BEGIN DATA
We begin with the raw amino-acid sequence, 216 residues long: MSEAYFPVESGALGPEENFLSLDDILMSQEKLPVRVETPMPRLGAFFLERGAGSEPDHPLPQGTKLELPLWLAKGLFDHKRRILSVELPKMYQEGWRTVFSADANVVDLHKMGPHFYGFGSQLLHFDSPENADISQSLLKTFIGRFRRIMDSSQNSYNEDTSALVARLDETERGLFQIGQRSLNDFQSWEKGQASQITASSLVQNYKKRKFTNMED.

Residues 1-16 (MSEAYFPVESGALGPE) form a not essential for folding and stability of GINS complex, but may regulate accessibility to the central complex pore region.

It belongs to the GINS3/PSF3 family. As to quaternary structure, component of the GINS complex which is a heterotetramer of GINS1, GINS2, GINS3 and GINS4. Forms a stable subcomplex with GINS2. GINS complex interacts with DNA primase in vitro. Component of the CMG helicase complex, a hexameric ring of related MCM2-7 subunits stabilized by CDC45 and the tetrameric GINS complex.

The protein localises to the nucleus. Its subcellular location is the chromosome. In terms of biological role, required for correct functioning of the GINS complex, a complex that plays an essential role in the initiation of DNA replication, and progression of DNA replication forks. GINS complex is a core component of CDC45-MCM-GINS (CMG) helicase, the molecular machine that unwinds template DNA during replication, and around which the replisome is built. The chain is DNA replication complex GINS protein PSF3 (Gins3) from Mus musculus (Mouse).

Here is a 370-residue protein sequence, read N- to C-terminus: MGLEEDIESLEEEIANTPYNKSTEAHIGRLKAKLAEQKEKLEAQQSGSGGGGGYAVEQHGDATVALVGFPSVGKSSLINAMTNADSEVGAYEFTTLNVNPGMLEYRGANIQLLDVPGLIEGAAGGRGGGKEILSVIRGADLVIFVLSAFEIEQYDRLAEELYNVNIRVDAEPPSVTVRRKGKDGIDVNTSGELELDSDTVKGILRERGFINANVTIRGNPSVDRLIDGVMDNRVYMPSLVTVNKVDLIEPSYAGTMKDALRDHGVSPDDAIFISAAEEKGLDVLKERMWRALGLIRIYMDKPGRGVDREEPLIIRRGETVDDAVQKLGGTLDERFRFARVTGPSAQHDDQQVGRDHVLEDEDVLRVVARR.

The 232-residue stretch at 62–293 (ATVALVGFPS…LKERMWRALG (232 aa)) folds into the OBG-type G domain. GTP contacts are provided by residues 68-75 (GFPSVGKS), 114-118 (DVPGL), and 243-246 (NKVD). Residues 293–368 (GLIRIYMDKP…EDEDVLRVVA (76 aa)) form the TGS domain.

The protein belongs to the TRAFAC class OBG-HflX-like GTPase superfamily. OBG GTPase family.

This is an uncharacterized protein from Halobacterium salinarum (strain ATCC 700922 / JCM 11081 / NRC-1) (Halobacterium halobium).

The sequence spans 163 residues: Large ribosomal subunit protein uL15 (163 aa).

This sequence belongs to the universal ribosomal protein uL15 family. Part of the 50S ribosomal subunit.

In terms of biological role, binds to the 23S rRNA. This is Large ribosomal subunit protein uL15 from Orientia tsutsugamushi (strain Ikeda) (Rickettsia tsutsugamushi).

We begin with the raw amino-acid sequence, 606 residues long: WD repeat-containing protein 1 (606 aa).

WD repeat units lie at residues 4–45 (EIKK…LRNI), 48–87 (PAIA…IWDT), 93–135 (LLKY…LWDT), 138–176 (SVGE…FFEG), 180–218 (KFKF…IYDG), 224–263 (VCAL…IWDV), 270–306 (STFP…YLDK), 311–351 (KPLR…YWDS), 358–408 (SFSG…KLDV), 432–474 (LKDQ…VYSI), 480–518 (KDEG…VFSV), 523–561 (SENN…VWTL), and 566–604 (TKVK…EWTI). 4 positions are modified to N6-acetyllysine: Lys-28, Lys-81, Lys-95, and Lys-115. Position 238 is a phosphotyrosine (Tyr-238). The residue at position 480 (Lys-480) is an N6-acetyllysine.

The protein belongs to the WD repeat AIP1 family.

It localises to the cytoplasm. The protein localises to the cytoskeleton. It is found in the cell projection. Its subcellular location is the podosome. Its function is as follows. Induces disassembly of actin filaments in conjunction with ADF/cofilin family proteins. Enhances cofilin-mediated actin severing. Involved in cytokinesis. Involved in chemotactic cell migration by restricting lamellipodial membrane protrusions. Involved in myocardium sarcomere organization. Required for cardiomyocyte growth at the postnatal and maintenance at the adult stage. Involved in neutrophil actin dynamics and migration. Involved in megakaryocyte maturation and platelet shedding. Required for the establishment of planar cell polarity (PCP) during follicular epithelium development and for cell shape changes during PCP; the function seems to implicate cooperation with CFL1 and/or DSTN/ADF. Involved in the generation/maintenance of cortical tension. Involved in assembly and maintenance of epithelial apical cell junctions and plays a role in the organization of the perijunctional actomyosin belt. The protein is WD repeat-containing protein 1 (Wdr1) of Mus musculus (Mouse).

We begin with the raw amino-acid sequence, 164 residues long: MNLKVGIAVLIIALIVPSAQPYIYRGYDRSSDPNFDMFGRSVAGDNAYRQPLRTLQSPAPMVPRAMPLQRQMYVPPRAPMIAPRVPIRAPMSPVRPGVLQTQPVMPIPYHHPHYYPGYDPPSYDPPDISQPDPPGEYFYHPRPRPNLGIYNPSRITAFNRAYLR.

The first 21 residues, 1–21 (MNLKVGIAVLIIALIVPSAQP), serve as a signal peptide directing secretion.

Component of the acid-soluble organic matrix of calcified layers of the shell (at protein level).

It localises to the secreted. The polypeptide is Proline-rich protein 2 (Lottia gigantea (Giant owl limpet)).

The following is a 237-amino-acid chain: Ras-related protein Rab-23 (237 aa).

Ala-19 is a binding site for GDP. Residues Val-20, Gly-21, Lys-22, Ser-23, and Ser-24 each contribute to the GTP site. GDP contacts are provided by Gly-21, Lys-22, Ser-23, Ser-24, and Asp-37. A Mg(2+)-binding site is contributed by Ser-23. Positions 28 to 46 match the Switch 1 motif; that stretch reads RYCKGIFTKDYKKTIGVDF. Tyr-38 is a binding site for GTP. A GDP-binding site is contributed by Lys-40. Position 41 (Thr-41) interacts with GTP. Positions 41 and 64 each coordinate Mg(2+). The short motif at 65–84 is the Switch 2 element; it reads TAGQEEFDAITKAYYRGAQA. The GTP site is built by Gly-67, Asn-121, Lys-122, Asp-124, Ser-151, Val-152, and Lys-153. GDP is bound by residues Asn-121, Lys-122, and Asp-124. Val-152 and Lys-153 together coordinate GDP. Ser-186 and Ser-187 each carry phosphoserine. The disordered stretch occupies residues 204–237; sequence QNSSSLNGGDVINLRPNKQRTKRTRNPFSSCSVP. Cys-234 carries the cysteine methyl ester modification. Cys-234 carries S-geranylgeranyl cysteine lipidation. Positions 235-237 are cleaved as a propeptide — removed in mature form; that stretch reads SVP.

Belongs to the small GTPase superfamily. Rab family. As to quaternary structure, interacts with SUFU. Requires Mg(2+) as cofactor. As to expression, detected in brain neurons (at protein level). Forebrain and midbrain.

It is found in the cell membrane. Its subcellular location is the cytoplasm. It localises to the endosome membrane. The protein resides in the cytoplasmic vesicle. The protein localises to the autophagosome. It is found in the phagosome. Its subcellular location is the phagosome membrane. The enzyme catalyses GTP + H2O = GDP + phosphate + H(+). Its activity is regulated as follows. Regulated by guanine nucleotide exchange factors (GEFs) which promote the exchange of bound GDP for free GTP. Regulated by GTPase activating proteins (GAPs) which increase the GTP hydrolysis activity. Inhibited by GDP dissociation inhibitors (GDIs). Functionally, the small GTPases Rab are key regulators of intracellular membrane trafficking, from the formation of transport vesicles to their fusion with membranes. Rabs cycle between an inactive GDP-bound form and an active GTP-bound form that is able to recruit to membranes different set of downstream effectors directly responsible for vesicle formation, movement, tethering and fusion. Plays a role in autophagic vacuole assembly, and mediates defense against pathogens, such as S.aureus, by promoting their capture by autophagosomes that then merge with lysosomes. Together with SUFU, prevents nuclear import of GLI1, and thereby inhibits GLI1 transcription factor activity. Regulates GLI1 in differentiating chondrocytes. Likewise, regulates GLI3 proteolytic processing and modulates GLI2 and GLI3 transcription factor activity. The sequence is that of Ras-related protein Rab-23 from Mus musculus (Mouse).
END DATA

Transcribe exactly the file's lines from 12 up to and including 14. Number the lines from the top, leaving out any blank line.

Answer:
We begin with the raw amino-acid sequence, 606 residues long: WD repeat-containing protein 1 (606 aa).

WD repeat units lie at residues 4–45 (EIKK…LRNI), 48–87 (PAIA…IWDT), 93–135 (LLKY…LWDT), 138–176 (SVGE…FFEG), 180–218 (KFKF…IYDG), 224–263 (VCAL…IWDV), 270–306 (STFP…YLDK), 311–351 (KPLR…YWDS), 358–408 (SFSG…KLDV), 432–474 (LKDQ…VYSI), 480–518 (KDEG…VFSV), 523–561 (SENN…VWTL), and 566–604 (TKVK…EWTI). 4 positions are modified to N6-acetyllysine: Lys-28, Lys-81, Lys-95, and Lys-115. Position 238 is a phosphotyrosine (Tyr-238). The residue at position 480 (Lys-480) is an N6-acetyllysine.

The protein belongs to the WD repeat AIP1 family.